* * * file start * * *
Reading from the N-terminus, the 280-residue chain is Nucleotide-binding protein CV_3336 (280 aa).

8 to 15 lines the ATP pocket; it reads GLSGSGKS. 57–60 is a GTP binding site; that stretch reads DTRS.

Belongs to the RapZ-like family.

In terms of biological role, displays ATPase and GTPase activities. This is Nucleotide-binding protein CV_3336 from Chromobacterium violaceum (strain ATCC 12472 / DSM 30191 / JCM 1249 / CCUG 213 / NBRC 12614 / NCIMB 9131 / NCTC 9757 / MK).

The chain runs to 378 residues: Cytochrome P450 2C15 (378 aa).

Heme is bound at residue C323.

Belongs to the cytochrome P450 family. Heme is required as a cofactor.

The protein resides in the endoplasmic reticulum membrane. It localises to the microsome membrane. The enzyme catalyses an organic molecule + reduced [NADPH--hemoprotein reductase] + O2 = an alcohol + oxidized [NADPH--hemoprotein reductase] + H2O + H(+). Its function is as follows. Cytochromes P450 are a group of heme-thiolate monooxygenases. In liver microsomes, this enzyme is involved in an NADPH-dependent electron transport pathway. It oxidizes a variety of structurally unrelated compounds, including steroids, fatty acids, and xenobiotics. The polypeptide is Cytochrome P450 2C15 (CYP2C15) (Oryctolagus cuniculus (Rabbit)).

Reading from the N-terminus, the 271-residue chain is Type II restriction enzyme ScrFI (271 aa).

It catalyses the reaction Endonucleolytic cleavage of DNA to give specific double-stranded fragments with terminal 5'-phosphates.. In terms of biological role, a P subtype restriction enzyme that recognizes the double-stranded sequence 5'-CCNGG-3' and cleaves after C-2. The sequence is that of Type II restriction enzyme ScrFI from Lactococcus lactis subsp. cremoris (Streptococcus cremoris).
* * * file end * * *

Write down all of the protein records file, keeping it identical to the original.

Reading from the N-terminus, the 280-residue chain is Nucleotide-binding protein CV_3336 (280 aa).

8 to 15 lines the ATP pocket; it reads GLSGSGKS. 57–60 is a GTP binding site; that stretch reads DTRS.

Belongs to the RapZ-like family.

In terms of biological role, displays ATPase and GTPase activities. This is Nucleotide-binding protein CV_3336 from Chromobacterium violaceum (strain ATCC 12472 / DSM 30191 / JCM 1249 / CCUG 213 / NBRC 12614 / NCIMB 9131 / NCTC 9757 / MK).

The chain runs to 378 residues: Cytochrome P450 2C15 (378 aa).

Heme is bound at residue C323.

Belongs to the cytochrome P450 family. Heme is required as a cofactor.

The protein resides in the endoplasmic reticulum membrane. It localises to the microsome membrane. The enzyme catalyses an organic molecule + reduced [NADPH--hemoprotein reductase] + O2 = an alcohol + oxidized [NADPH--hemoprotein reductase] + H2O + H(+). Its function is as follows. Cytochromes P450 are a group of heme-thiolate monooxygenases. In liver microsomes, this enzyme is involved in an NADPH-dependent electron transport pathway. It oxidizes a variety of structurally unrelated compounds, including steroids, fatty acids, and xenobiotics. The polypeptide is Cytochrome P450 2C15 (CYP2C15) (Oryctolagus cuniculus (Rabbit)).

Reading from the N-terminus, the 271-residue chain is Type II restriction enzyme ScrFI (271 aa).

It catalyses the reaction Endonucleolytic cleavage of DNA to give specific double-stranded fragments with terminal 5'-phosphates.. In terms of biological role, a P subtype restriction enzyme that recognizes the double-stranded sequence 5'-CCNGG-3' and cleaves after C-2. The sequence is that of Type II restriction enzyme ScrFI from Lactococcus lactis subsp. cremoris (Streptococcus cremoris).